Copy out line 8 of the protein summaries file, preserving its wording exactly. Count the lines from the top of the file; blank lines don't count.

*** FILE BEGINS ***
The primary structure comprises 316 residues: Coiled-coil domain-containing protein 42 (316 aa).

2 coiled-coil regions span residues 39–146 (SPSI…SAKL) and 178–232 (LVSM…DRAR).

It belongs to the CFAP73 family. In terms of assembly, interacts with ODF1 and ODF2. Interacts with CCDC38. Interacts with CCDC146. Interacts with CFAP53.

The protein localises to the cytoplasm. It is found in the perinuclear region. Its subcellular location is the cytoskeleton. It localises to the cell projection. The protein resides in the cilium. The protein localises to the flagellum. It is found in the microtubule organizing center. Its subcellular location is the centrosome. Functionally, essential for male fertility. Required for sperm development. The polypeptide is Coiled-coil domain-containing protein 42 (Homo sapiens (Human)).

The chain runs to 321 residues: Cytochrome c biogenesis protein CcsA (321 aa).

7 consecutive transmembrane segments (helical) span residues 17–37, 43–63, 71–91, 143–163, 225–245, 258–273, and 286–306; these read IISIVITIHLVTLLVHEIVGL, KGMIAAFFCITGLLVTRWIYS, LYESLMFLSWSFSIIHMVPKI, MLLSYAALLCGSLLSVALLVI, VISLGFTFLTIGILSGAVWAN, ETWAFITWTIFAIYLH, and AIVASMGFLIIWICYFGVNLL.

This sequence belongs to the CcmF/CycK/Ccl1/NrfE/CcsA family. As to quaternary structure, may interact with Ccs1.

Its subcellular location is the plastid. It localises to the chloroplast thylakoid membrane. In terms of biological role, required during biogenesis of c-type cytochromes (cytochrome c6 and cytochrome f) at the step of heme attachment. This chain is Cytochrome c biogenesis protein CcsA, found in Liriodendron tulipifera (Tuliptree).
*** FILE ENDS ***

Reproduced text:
Its subcellular location is the plastid. It localises to the chloroplast thylakoid membrane. In terms of biological role, required during biogenesis of c-type cytochromes (cytochrome c6 and cytochrome f) at the step of heme attachment. This chain is Cytochrome c biogenesis protein CcsA, found in Liriodendron tulipifera (Tuliptree).